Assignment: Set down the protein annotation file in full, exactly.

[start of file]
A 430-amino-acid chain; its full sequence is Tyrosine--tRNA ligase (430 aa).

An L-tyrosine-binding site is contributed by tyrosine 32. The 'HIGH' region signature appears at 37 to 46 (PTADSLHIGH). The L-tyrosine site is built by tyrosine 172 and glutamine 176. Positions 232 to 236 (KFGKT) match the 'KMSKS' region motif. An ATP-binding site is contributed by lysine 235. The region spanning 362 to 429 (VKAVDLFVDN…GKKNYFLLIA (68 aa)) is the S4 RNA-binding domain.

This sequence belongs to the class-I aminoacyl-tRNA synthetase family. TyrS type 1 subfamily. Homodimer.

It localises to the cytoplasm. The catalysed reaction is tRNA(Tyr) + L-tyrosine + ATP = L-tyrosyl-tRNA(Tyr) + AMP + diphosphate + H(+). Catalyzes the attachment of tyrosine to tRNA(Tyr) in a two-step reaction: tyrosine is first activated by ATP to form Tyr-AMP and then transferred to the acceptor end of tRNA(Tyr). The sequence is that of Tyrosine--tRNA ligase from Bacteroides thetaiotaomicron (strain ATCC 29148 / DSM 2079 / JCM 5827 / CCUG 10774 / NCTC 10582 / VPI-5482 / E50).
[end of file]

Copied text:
A 430-amino-acid chain; its full sequence is Tyrosine--tRNA ligase (430 aa).

An L-tyrosine-binding site is contributed by tyrosine 32. The 'HIGH' region signature appears at 37 to 46 (PTADSLHIGH). The L-tyrosine site is built by tyrosine 172 and glutamine 176. Positions 232 to 236 (KFGKT) match the 'KMSKS' region motif. An ATP-binding site is contributed by lysine 235. The region spanning 362 to 429 (VKAVDLFVDN…GKKNYFLLIA (68 aa)) is the S4 RNA-binding domain.

This sequence belongs to the class-I aminoacyl-tRNA synthetase family. TyrS type 1 subfamily. Homodimer.

It localises to the cytoplasm. The catalysed reaction is tRNA(Tyr) + L-tyrosine + ATP = L-tyrosyl-tRNA(Tyr) + AMP + diphosphate + H(+). Catalyzes the attachment of tyrosine to tRNA(Tyr) in a two-step reaction: tyrosine is first activated by ATP to form Tyr-AMP and then transferred to the acceptor end of tRNA(Tyr). The sequence is that of Tyrosine--tRNA ligase from Bacteroides thetaiotaomicron (strain ATCC 29148 / DSM 2079 / JCM 5827 / CCUG 10774 / NCTC 10582 / VPI-5482 / E50).